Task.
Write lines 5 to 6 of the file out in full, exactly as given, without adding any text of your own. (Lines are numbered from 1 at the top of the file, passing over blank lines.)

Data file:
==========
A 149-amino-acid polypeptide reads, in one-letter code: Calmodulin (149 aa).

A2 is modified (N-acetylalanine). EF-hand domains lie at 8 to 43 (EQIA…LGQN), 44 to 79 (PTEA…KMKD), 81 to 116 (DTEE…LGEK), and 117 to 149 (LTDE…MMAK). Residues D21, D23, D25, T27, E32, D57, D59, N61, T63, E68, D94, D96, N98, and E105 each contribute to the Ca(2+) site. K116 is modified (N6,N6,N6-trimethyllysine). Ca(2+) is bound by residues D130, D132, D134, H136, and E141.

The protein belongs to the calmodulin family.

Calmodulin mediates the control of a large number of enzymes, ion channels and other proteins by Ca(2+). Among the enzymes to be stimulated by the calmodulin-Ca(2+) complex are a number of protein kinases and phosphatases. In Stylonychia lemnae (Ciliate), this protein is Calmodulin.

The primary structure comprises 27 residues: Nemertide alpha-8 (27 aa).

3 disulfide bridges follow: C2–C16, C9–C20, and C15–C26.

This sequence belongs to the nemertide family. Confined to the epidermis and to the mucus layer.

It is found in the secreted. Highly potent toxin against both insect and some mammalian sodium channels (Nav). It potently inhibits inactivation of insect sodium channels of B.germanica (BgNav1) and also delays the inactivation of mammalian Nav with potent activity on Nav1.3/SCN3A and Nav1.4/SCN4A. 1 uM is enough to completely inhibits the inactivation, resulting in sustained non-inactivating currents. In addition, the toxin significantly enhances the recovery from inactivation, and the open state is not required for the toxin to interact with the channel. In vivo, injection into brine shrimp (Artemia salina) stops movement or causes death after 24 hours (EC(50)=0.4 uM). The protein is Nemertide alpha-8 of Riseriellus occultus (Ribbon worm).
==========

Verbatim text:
The primary structure comprises 27 residues: Nemertide alpha-8 (27 aa).

3 disulfide bridges follow: C2–C16, C9–C20, and C15–C26.